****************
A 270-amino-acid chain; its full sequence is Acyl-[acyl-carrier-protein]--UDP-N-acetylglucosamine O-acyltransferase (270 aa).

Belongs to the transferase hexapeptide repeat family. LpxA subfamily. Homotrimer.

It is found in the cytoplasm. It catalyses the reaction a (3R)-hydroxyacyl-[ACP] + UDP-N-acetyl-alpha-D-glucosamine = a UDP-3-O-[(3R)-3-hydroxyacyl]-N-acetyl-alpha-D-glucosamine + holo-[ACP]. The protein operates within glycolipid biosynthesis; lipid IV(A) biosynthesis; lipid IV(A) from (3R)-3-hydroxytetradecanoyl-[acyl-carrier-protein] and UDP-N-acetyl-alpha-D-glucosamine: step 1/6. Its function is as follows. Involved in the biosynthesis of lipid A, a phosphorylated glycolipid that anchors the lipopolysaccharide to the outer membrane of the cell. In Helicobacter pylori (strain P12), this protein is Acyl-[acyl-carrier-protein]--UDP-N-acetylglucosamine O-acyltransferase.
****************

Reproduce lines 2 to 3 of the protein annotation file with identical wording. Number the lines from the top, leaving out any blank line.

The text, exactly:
Belongs to the transferase hexapeptide repeat family. LpxA subfamily. Homotrimer.

It is found in the cytoplasm. It catalyses the reaction a (3R)-hydroxyacyl-[ACP] + UDP-N-acetyl-alpha-D-glucosamine = a UDP-3-O-[(3R)-3-hydroxyacyl]-N-acetyl-alpha-D-glucosamine + holo-[ACP]. The protein operates within glycolipid biosynthesis; lipid IV(A) biosynthesis; lipid IV(A) from (3R)-3-hydroxytetradecanoyl-[acyl-carrier-protein] and UDP-N-acetyl-alpha-D-glucosamine: step 1/6. Its function is as follows. Involved in the biosynthesis of lipid A, a phosphorylated glycolipid that anchors the lipopolysaccharide to the outer membrane of the cell. In Helicobacter pylori (strain P12), this protein is Acyl-[acyl-carrier-protein]--UDP-N-acetylglucosamine O-acyltransferase.